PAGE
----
Then, just when you think you have the new schedule down there will be ‘crazy hair day’ or some other fun event you forgot about and your child is all upset.

My tip would be to do as much as you can the night before. That includes filling water bottles and chilling them in the fridge.

Below are some links for all types of back to school parents.

The Bag

I was really happy I ended up getting my son the big backpack. They don’t have books to bring home, but they do have the monthly parties and school events that will make a larger bag super helpful to carry all their stuff.

In my kid’s bag, I also include a large ziplock bag with an extra set of clothes. He never ended up using them the whole year but you just never know if they have an accident, get dirty, or the day turns out to be really hot.

I also include a few other odds and ends in his bag;

  • Some small tissue
  • A tag with my son’s name and his parent’s phone numbers
  • Small hand sanitizer
  • Travel-sized hand wipes
  • Extra water bottle for class (with his name on it)


Food Time


So I am all about the cute and fun bento box lunches, but I wasn’t prepared for doing class snack. You think “no biggie”, but when you look at it you signed up for a week of snacks and there are 24 students and they eat a snack two times a day so that is like 240 items. I wanted to give then variety but also wanted to it to be easy for the teacher to serve.

Here are a few options if you also have a class snack responsibility:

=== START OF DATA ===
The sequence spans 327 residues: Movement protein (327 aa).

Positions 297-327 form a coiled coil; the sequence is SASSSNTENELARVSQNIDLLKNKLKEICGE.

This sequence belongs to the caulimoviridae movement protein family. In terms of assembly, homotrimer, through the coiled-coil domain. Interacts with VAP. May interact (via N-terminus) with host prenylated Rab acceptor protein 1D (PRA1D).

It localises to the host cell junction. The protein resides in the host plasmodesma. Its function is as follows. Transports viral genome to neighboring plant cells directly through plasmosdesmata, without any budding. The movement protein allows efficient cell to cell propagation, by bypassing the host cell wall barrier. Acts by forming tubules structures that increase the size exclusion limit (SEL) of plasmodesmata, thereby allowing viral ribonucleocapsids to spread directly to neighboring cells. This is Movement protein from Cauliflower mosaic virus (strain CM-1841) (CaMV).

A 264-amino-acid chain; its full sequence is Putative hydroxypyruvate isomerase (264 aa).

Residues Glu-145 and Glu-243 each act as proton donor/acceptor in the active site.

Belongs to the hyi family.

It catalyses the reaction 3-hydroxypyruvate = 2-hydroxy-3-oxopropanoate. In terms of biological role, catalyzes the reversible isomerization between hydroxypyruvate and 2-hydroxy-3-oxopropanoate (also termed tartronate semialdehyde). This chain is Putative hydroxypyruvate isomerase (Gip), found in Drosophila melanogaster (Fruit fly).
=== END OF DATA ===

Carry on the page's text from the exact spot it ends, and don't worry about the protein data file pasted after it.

• String Cheese Sticks
  • Yogurt Sticks
  • GoldFish crackers
  • Apple Slices
  • Muffins
  • Oranges
  • Pretzels

I often went to Costco and got the family pack of pre-packaged snacks when I needed inspiration. Also if you are looking for vegetarian bento box lunches I often share mine in my IG Stories for and on my Instagram Two Working Moms page.

Lunch Box


Every school does it differently but after volunteering at lunch I saw how much these lunch boxes got tossed around. One reason why I have been very happy with the metal style lunch boxes we are using. They held up all year long and other than some external scratches they look good (the all-metal ones with no paint look best).

I love making bento box lunches. In a way, it is a fun creative outlet for me and my kids love them too. I make them while my hubby cooks dinner so I incorporate a lot of what we already have. The truth is, the lunch comes home hardly touched on most days and my son says he runs out of time. I think it is still a balancing act of socializing and eating at this age.

New Friends

No matter if you are going to a private school or the Kindergarten class down the street from home your kid will meet new friends. Some kids might be nervous, others are super excited and ready to talk. Whatever the feelings I thought it was helpful to talk to your little one about the diversity of kids. Great time to talk about kids who might have a disability, different kinds of families, and to try and be kind.

My son is very outgoing so I talked to him about being a helper and trying help other kids who might be nervous on their first day.